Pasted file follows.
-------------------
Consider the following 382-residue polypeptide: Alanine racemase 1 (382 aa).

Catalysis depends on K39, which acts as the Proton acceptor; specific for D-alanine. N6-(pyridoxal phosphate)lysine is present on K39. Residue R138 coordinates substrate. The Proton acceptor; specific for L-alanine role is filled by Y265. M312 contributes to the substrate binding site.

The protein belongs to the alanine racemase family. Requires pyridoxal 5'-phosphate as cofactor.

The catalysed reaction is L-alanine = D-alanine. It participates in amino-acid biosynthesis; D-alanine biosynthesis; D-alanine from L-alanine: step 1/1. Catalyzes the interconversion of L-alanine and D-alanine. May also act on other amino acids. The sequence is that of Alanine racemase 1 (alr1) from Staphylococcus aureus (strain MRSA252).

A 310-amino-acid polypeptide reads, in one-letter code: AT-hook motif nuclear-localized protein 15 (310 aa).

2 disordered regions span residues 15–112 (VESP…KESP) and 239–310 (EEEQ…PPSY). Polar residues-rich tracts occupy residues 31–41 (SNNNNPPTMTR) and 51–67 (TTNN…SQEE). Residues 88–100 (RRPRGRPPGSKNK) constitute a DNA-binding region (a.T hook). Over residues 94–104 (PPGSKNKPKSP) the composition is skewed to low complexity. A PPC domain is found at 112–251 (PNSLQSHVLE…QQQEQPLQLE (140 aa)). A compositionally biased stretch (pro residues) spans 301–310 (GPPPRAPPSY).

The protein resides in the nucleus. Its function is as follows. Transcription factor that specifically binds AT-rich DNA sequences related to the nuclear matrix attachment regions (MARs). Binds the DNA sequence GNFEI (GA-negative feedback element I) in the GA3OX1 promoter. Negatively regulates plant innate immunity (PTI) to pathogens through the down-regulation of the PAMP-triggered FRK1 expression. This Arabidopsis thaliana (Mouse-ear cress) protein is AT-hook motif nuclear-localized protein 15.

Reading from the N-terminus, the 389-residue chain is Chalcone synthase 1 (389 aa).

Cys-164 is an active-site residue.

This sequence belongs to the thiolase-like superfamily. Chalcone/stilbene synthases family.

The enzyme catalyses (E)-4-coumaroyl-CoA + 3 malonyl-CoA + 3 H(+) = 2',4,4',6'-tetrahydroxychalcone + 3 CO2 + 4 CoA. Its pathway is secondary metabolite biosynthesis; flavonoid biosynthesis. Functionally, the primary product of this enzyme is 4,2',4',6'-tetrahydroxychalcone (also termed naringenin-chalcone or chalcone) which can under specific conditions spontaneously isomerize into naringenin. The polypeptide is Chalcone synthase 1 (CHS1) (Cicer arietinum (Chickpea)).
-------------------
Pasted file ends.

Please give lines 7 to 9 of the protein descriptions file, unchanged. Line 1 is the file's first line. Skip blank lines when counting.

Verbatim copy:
The protein resides in the nucleus. Its function is as follows. Transcription factor that specifically binds AT-rich DNA sequences related to the nuclear matrix attachment regions (MARs). Binds the DNA sequence GNFEI (GA-negative feedback element I) in the GA3OX1 promoter. Negatively regulates plant innate immunity (PTI) to pathogens through the down-regulation of the PAMP-triggered FRK1 expression. This Arabidopsis thaliana (Mouse-ear cress) protein is AT-hook motif nuclear-localized protein 15.

Reading from the N-terminus, the 389-residue chain is Chalcone synthase 1 (389 aa).

Cys-164 is an active-site residue.